Water coolers across the nation were abuzz this week with news of the James Cameron-backed and billionaire-led initiative to begin mining resources from the asteroid belt. It’s the stuff of science fiction, and it may seem hard to believe, but the company’s actually already begun hiring prospective space miners!
“As adults, we should hold each other’s work to high standards, and our own work to the highest of all. As writers, we shouldn’t settle for a single pale line. But before the poem is written, I say, we should lie to ourselves, the way we lied to that winded child. Before composition, we have to be gods.” Alex Chertok writes about literary pep talks for the Ploughshares blog.
Edmund Wilson famously said of the works of H.P. Lovecraft that “the only real horror in most of these fictions is the horror of bad taste and bad art.” In time, however, Lovecraft developed a substantial following, which raises the question of what attracted readers to his work. The answer? “The weird realism that runs through his writings undermines any belief system – religious or humanist – in which the human mind is the centre of the universe.” Related: Ben Dooley on the scariness of House of Leaves.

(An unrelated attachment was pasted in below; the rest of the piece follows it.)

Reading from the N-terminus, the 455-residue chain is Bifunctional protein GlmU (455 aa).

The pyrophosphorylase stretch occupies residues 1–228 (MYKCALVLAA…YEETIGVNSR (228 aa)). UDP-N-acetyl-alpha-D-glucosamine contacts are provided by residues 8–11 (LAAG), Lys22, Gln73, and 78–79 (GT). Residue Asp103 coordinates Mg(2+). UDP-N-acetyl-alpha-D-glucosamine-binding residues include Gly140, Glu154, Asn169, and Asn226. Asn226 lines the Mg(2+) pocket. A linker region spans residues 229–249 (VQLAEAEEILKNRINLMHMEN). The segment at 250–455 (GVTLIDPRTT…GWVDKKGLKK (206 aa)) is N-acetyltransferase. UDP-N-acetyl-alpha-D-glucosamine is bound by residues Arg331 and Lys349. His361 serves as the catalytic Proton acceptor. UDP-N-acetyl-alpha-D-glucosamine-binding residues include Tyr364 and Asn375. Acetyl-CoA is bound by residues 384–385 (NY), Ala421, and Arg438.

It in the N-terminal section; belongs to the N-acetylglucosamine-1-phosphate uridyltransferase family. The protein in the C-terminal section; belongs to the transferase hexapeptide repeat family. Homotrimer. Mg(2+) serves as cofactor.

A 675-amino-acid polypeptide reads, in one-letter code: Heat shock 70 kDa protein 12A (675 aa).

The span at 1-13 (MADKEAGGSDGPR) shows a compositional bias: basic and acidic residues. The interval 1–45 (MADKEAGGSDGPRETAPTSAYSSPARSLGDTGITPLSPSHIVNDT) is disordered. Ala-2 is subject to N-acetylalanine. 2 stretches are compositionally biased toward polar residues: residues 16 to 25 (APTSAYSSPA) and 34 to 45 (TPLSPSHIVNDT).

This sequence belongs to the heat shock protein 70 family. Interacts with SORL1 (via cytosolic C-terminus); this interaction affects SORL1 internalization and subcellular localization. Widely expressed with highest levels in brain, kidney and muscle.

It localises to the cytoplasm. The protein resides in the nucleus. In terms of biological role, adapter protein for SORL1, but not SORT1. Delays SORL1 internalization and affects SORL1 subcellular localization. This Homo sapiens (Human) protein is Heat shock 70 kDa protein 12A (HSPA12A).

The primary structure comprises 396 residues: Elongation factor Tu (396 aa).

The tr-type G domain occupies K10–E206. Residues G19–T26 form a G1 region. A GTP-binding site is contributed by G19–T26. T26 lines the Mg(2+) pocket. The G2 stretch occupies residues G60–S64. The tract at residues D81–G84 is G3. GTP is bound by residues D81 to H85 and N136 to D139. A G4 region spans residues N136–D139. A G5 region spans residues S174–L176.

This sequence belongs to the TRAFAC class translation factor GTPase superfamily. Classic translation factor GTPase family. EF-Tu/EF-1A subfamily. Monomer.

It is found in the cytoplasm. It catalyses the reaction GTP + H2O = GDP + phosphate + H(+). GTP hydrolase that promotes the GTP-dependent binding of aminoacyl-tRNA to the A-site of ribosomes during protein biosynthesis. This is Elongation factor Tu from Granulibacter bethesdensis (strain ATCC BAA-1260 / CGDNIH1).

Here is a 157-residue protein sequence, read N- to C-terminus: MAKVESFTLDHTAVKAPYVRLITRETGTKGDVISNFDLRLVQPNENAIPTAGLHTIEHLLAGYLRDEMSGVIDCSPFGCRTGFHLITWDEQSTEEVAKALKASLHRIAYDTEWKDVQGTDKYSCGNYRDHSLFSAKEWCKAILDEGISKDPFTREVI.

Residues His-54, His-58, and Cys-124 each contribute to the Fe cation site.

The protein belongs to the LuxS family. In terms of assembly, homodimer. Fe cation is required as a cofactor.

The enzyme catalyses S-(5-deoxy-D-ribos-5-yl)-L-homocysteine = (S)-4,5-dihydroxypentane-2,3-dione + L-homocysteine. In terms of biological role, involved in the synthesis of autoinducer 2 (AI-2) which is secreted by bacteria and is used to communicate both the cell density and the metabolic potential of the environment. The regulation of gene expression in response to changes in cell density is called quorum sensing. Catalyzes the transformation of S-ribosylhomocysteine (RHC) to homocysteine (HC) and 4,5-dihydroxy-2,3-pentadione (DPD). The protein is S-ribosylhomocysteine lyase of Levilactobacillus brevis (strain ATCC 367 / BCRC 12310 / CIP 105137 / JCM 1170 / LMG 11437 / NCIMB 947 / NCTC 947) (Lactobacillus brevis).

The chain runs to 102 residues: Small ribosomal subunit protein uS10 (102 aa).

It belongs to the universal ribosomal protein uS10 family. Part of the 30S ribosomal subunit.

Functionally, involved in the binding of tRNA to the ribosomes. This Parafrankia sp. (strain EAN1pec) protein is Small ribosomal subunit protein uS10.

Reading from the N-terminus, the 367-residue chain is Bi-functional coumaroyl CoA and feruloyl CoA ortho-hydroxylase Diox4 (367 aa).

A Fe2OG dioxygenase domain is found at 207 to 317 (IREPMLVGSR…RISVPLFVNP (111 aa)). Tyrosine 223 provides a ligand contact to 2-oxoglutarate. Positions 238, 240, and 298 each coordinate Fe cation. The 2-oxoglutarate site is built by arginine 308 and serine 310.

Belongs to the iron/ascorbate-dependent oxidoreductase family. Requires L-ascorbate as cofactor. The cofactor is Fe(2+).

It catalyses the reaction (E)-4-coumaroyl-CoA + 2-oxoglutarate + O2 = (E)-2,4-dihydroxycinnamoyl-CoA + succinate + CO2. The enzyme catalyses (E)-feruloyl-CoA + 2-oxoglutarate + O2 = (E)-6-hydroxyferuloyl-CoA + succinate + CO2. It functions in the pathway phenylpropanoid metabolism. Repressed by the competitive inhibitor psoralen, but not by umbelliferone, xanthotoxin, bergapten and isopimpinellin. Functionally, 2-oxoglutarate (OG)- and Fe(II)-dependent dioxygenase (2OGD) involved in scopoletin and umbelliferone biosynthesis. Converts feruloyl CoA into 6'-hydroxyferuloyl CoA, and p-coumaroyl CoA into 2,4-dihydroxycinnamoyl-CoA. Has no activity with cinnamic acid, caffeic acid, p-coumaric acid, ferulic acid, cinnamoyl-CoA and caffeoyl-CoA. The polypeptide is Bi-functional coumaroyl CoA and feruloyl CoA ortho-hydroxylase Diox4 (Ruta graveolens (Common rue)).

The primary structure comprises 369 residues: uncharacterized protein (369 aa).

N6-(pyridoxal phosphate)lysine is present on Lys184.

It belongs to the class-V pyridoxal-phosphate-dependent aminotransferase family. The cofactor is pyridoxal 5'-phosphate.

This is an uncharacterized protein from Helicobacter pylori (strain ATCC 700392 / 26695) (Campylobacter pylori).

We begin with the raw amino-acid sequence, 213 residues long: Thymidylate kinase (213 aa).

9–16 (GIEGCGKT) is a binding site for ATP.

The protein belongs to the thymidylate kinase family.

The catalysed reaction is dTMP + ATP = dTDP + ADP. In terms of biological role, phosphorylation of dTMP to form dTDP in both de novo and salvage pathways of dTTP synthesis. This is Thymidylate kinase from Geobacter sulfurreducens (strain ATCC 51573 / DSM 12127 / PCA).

One Romanian woman may have committed “a barbarian crime against humanity” by incinerating a collection of seven famous paintings – including Picasso’s “Harlequin Head,” Monet’s “Waterloo Bridge, London,” and Gauguin’s “Girl in Front of Open Window.” Her excuse? It was in order to protect her son – a skilled art thief – from prosecution.
“Embrasser” means to hug and kiss in French, but the new literary journal of the same name is about embracing unique varieties of international French. Embrasser is a Louisiana-based literary translation journal that aims “to highlight and preserve varieties of French that have been marginalized,” founder Emily Thibodeaux said. The journal is accepting fiction poetry, nonfiction, and criticism submissions in English or Louisiana French for its first issue coming out during Mardi Gras 2014.